Carrefour Spain has joined the green movement with a campaign that equates plastic bags to excrement. The concept is straightforward, simple and easy to remember: "Plastic bags = shit."
It's the first supermarket in Spain to join the ecological movement. The campaign, created by Publicis Madrid, surprised the audience by using an unexpected tone, deeply different from the one brands usually use when referring to these delicate matters. Publicis' chief creative officer, Santiago Lucero, explained that they decided to "simply say plastic bags are shit, just like you tell your kids when you want them not to touch something toxic or dangerous."
The first part of the campaign consisted of a four-day period of teaser spots, with an anonymous message reading: "Plastic bags take 400 years to decompose. Shit = bags. 400 years. 400 shits. We must do something." The films invited the audience to visit a website called Give the Environment a Hand.
Later, they aired other commercials showing the Carrefour logo and phrases such as "A 15-minute use and 400 years to decompose. It's just not worth it."
The supermarket also suggested replacing plastic bags with a different kind of material, such as raffia, cotton or biodegradable starching.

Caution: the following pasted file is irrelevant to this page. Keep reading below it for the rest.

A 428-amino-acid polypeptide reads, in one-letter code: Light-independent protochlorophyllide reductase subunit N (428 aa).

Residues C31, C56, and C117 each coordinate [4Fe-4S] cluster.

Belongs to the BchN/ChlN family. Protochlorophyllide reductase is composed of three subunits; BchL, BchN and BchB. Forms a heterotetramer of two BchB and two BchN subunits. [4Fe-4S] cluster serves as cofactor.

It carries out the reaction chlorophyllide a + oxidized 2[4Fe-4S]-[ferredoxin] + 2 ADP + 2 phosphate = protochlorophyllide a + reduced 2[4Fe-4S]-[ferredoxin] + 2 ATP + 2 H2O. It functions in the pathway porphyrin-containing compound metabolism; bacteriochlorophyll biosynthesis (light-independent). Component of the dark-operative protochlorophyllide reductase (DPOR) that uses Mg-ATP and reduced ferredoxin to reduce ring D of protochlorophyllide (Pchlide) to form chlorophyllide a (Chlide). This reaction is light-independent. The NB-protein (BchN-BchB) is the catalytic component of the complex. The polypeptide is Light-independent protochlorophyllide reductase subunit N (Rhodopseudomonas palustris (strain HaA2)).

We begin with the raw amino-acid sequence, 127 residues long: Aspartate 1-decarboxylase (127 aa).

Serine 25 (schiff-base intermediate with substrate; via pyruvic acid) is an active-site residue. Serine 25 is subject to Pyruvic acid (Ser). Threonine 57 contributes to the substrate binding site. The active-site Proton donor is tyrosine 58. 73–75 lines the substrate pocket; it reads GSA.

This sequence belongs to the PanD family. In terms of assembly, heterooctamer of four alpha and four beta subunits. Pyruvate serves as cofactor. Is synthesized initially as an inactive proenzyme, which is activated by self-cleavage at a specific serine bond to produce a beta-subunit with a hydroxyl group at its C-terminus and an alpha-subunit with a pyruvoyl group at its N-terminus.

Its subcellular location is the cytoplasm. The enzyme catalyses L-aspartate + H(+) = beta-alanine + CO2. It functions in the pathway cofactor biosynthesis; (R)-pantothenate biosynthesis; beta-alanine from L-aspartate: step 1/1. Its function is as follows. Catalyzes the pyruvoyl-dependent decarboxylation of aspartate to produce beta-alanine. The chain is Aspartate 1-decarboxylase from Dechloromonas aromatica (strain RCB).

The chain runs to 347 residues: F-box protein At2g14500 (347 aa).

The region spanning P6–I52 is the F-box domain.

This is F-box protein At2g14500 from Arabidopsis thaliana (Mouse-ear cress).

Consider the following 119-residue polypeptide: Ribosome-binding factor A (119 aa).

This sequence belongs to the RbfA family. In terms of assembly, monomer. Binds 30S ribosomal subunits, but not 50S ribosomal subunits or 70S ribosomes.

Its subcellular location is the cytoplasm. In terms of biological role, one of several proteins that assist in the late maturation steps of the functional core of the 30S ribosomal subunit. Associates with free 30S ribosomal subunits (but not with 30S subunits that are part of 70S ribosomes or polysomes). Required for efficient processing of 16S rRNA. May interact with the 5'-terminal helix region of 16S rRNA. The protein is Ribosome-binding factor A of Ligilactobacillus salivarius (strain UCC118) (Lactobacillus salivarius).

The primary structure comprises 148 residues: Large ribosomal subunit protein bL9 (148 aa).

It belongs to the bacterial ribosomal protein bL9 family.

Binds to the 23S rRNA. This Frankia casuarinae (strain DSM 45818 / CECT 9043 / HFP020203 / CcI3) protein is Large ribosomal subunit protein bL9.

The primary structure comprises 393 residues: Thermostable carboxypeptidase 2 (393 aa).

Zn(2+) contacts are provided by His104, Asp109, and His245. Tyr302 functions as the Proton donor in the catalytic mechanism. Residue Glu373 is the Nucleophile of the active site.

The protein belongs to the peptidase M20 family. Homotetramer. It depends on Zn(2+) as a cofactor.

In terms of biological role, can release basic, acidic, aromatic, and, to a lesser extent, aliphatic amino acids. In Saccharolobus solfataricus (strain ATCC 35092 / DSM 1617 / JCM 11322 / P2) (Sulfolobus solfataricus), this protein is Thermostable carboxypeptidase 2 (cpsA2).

Carrefour is heading down a path that will soon become the only choice for stores and supermarkets. Last year, the Spanish government approved the Plan Nacional Integrado de Residuos, or National Integrated Plan of Waste Materials, a set of rules aimed to restrict and eventually ban the use of plastic bags by 2015. Spain is the third-largest consumer of plastic bags in Europe. Spaniards uses an average of 238 bags per year and supermarkets are a big provider. Only 10% of the bags are recycled.
Spain hasn't been the only country to take up the issue. There were at least two anti-bag campaigns in Latin America, only they use a different approach and a much softer tone. Last March, Argentine agency Kepel & Mata made a spot called "Revenge" for Chilean Cencosud Group, owner of Jumbo, Disco and Vea. They went for an emotional tone, using a 3-D animated story.
Last month, the Brazilian Social-Environmental Plastic Institute invested almost $4 million on an integrated campaign created by Washington Olivetto's W/ agency, focused on the "three Rs concept": Reduce, Reuse and Recycle. Seventy percent of the Brazilian population prefers plastic bags, and instead of forbidding them, they chose to educate people in order to get them to behave responsibly.
The government implemented a program that, among other measures, includes the promotion of a more-resistant kind of bag that will stop people from using two bags instead of one to carry heavy stuff and will still be durable enough to be used again at home.